Abstract: New challenges arise with the modernization of agricultural practices, like the concept of environmental and economic sustainability of the production process. The profitability of a livestock farm depends on the quality of the food supplied to the animals, which if not managed in a technical way may affect the profitability of production. Demographic growth in Ecuador requires that more areas be allocated annually to food production for this population, which is why, in order to prevent these changes in land use, it seeks to implement new technologies for optimization. Therefore, we analyzed the variation of NDVI between a geostatistical model generated with data obtained from the FieldSpec4 terrestrial spectroradiometer and multispectral data obtained by the Parrot Sequoia sensor on a UAV in pastures prior to grazing. In order to perform this, four methodological phases have been carried out, which have been to validate the sensors in the laboratory, to calculate the NDVI model by UAV, to calculate a geostatistical model of NDVI and to analyze the correlation of both models. Where the correlation analysis between these NDVI models yields a positive correlation with a value of 76.89% correlation in addition to a value of R2 = 0.591, defined a positive adjustment goodness. The obtained NDVI model with the Parrot Sequoia sensor has been the one that best fits reality, in addition to its use in UAV´s has greatly reduced costs respect to the conventional agriculture.
Authors: Luis Nicolás Moncayo Cevallos, Bryan Israel Andrade Suárez, Izar Sinde González, Javier Alejandro Maiguashca Guzmán, José Luis Rivadeneira García, César Alberto Leiva González, José Antonio Yépez Campoverde and Theofilos Toulkeridis
Abstract: The treatment of health emergencies involves several quantifiable processes. In this context, this article proposes a quantitative methodological tool that seeks to determine the best scenarios in order to obtain an efficient reduction in response times. Within the services of pre-hospital care, transportation plays a critical role in the comprehensive management of medical emergencies, so, determining the ideal location of the place from where the ambulances meet the demand, influenced the time of arrival of the resource. Getting to determine the best location of ambulances for health management can be a complex task, given the number of variables involved in this process, and the financial costs involved in conducting empirical experimentation in the field. The proposed model sought to provide decision makers with quantitative probabilistic tools that allowed obtaining experimental results while minimizing implementation costs, through the operationalization of demand and availability variables and location of ambulances based on their distribution of probabilities, which , through stochastic processes, they determined the impact on the time of arrival of the resource, this reduction of the arrival time of the ambulance, was contrasted with the initial data arriving to determine that these variations had statistical significance through parametric tests.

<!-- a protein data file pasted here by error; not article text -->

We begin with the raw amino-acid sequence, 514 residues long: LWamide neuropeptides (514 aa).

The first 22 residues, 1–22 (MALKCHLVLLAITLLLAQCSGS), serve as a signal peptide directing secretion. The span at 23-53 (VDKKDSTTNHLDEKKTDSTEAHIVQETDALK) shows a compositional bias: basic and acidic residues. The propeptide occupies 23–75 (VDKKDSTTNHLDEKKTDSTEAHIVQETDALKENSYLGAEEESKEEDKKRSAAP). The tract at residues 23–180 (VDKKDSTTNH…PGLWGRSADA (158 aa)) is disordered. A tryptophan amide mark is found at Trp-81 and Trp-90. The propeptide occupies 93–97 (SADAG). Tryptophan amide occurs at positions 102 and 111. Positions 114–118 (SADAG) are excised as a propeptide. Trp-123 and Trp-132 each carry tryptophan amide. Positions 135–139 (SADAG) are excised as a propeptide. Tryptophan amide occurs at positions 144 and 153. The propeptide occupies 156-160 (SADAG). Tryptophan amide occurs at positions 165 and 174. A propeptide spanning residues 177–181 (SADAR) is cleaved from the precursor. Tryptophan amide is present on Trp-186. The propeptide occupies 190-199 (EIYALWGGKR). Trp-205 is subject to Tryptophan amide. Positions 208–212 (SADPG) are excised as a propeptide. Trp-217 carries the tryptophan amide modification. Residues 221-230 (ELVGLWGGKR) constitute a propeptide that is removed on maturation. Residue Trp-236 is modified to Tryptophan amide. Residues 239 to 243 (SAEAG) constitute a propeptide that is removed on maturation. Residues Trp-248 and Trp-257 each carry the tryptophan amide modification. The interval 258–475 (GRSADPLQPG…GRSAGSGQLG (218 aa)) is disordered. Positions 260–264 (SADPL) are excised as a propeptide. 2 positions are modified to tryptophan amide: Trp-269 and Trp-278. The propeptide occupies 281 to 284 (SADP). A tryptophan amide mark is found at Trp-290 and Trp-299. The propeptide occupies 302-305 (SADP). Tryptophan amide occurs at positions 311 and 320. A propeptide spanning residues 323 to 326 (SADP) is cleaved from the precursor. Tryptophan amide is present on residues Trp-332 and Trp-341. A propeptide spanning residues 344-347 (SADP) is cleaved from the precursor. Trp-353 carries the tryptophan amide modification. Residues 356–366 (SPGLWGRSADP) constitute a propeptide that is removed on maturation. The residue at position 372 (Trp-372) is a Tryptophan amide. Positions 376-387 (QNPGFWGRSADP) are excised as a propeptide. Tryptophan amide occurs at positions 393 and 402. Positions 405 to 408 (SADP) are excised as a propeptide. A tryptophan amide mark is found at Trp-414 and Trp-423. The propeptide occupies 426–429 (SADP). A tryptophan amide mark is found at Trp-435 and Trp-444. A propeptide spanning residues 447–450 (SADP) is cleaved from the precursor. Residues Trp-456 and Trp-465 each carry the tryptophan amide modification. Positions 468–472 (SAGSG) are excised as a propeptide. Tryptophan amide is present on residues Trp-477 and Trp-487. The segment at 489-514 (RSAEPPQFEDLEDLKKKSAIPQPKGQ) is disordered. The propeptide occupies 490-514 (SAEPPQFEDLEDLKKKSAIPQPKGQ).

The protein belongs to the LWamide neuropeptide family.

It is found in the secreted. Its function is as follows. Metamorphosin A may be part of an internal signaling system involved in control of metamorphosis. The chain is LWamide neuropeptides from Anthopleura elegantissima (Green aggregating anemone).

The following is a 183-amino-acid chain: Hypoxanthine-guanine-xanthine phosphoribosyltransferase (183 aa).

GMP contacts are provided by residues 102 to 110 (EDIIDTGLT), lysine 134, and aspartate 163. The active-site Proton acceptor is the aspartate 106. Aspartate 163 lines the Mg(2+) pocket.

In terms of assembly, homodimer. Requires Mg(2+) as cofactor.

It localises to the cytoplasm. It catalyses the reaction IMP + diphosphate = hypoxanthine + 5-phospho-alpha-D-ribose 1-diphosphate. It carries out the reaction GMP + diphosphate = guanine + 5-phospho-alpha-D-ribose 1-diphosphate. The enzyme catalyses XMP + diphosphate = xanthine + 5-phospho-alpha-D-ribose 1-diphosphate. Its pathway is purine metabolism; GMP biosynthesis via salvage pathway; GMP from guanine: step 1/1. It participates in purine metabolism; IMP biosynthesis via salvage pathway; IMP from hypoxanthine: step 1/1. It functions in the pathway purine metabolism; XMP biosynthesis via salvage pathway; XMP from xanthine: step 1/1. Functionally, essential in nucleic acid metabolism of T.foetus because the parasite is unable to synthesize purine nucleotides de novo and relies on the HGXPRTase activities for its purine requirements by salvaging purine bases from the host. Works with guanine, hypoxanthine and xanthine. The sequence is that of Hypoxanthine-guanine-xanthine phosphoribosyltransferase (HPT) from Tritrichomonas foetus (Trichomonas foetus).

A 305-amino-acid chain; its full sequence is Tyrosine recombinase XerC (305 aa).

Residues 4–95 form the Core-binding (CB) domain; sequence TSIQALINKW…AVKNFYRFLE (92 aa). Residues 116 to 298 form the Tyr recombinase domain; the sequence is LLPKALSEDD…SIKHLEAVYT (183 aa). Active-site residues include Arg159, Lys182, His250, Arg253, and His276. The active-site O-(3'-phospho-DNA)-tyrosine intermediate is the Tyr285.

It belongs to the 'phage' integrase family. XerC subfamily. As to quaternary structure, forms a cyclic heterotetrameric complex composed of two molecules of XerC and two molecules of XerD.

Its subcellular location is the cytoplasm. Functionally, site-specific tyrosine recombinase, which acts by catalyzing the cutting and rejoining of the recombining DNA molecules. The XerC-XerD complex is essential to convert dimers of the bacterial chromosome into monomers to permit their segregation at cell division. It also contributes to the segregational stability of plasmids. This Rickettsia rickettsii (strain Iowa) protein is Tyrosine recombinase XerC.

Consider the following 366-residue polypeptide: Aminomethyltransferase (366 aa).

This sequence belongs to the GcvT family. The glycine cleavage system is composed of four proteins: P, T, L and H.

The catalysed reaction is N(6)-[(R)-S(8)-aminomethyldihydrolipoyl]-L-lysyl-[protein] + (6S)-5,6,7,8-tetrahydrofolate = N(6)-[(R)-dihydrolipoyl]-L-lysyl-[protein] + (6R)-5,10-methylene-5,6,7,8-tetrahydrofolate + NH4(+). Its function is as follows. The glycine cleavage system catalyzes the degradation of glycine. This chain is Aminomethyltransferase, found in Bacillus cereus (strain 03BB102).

Authors: Edison Roberto Valencia Nuñez, Hamilton Vinicio Montenegro Lopez and Lorenzo Jeovany Cevallos Torres
Abstract: The role of eGovernment and geographic information technology is crucial in the resolution of environmental problems such as Amazon deforestation. Yet, the assessment of deforestation based on Geographic Information Systems is highly dependent on the availability of accurate geospatial information. In this study, a Random Forest modeling approach is developed using open data and free software to identify spatially explicit deforestation drivers and areas vulnerable to forest transitions in the department of San Martín, Peru. The results of this study show that it was possible to explain 88% of the variance in deforestation based on open geospatial data, and to generate a deforestation vulnerability map with an overall classification accuracy of 89%. The modeling approach proposed in this study could aid local governments in remote tropical areas, coping with limited data availability and financial resources, to examine deforestation trends and target green government policies.
Authors: Vincent Bax